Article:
Having kids changes you in profound ways – or it should. There are really some self-centered, trash parents out here but let’s keep it positive Reiko!
The older my kids get, the more I see their personalities develop. It’s a joy to witness how they take in the world and make it make sense to them. One thing I didn’t realize I was against until I had children was the idea of having mini-mes. It’s a term of endearment. It’s the goal of every parent. It’s harmless, right? But I’ve resolved that creating a miniature robot who looks like me (that’s inevitable thanks to genetics) and acts like me is not really me winning at life.
Every parent wants their child to do better than they did. To learn more, to go farther, to be smarter. That much still is true but I think it does every child a disservice to attach this idea that they are smaller, friendlier versions of their parents.
Recently, I discovered that my 5-year-old likes zombies. I HATE zombies! I don’t even like the Thriller video! That doesn’t mean I won’t break into the routine on you, though. Her dad plays Zombie video games every now and then and she happily sits next to him and watches. But it wasn’t until I saw her belt out a song from a dancing Disney movie, The Zombies, that I realized that she did not inherit my intolerance for all things zombies.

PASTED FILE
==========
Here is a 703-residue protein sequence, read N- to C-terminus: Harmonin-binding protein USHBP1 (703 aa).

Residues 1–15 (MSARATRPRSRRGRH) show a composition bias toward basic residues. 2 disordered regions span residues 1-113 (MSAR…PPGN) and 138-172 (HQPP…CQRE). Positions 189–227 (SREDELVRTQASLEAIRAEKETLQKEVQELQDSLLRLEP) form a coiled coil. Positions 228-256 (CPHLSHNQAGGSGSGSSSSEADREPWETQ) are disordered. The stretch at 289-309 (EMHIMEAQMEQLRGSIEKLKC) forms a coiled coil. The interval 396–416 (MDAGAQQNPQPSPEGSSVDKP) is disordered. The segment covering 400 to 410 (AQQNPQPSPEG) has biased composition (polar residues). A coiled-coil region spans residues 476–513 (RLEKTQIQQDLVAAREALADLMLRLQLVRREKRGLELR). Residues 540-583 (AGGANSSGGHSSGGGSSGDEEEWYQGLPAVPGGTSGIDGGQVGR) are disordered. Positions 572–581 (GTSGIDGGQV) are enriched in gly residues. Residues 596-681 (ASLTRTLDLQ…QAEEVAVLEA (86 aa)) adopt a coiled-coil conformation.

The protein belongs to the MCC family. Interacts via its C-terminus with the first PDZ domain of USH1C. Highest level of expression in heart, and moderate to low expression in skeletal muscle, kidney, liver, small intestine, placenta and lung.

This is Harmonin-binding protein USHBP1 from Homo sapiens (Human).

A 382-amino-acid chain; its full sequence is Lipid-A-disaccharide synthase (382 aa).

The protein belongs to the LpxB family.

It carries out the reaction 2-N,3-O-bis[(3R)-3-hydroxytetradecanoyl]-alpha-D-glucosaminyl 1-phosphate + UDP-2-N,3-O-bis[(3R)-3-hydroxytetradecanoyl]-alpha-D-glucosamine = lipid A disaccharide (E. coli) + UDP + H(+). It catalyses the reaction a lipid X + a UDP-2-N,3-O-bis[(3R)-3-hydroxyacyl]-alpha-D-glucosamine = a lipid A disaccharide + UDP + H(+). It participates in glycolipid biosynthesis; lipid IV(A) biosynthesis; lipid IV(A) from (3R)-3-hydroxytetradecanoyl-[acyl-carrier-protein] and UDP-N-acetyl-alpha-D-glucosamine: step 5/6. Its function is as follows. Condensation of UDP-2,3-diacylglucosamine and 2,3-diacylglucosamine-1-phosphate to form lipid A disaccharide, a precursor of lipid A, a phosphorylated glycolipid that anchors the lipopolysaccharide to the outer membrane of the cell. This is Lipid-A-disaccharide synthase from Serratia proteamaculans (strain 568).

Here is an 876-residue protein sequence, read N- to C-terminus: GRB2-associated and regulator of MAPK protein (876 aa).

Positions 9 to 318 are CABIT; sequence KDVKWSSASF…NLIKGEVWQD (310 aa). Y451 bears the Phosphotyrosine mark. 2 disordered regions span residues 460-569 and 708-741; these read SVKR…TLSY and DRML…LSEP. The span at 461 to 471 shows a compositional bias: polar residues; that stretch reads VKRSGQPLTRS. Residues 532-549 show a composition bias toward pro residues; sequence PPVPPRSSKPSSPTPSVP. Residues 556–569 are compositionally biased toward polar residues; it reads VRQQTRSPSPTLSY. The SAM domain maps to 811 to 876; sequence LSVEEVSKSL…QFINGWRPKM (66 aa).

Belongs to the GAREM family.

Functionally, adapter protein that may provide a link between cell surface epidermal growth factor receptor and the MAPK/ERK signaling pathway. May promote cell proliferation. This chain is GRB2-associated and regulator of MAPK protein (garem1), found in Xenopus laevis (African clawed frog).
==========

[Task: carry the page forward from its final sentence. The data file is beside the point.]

I was a little surprised but also a little proud because it meant that she is already making decisions on her own without relying heavily on my biases. In most cases that is a parent’s worst fear but for now, I’m proud of it. I see so many times that kids are expected to stop crying on cue or to dance for someone on cue and really it is so unfair. We don’t always remember that although they are shorter than us and rely on us for all things important, they indeed are emotional beings. Beings that get frustrated, irritated, nervous, frightened or even God forbid…tired. We don’t expect kids to get tired. I’ve been guilty of it but honestly how can I expect a child not to be tired when I get tired every day?
As Zara grows up, I want her to be empowered to think for herself but still know that we are here for support. Really if you think about it, we are here just to support our kids as they navigate life.
Being a “mini-me” doesn’t really allow a child to walk into their individuality, into their own light. We at least owe them that. Or do we?
On another note, don’t let this post distract you from the fact that it is totally okay to dress like your kid while you still have a chance. That time is limited anyway before they shut that down – you’re allowed that at least!